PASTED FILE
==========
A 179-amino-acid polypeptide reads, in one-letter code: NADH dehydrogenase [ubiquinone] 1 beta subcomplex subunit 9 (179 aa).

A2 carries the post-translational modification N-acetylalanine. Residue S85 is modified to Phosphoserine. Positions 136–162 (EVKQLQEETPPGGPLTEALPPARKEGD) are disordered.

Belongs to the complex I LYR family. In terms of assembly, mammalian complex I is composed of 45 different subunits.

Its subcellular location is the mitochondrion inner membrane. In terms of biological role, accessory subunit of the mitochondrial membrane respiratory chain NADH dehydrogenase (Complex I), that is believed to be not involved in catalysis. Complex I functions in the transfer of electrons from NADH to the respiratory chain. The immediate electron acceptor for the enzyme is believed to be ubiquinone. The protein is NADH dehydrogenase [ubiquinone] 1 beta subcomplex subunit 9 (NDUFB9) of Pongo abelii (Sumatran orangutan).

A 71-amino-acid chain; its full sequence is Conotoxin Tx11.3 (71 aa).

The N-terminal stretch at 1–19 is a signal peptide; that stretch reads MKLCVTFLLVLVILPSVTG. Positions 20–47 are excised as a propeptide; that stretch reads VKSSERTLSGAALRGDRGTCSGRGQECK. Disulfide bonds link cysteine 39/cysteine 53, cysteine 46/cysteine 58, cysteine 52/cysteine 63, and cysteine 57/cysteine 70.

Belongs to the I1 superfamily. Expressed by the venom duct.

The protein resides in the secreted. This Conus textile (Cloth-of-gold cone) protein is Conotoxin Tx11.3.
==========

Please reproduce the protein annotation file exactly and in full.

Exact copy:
A 179-amino-acid polypeptide reads, in one-letter code: NADH dehydrogenase [ubiquinone] 1 beta subcomplex subunit 9 (179 aa).

A2 carries the post-translational modification N-acetylalanine. Residue S85 is modified to Phosphoserine. Positions 136–162 (EVKQLQEETPPGGPLTEALPPARKEGD) are disordered.

Belongs to the complex I LYR family. In terms of assembly, mammalian complex I is composed of 45 different subunits.

Its subcellular location is the mitochondrion inner membrane. In terms of biological role, accessory subunit of the mitochondrial membrane respiratory chain NADH dehydrogenase (Complex I), that is believed to be not involved in catalysis. Complex I functions in the transfer of electrons from NADH to the respiratory chain. The immediate electron acceptor for the enzyme is believed to be ubiquinone. The protein is NADH dehydrogenase [ubiquinone] 1 beta subcomplex subunit 9 (NDUFB9) of Pongo abelii (Sumatran orangutan).

A 71-amino-acid chain; its full sequence is Conotoxin Tx11.3 (71 aa).

The N-terminal stretch at 1–19 is a signal peptide; that stretch reads MKLCVTFLLVLVILPSVTG. Positions 20–47 are excised as a propeptide; that stretch reads VKSSERTLSGAALRGDRGTCSGRGQECK. Disulfide bonds link cysteine 39/cysteine 53, cysteine 46/cysteine 58, cysteine 52/cysteine 63, and cysteine 57/cysteine 70.

Belongs to the I1 superfamily. Expressed by the venom duct.

The protein resides in the secreted. This Conus textile (Cloth-of-gold cone) protein is Conotoxin Tx11.3.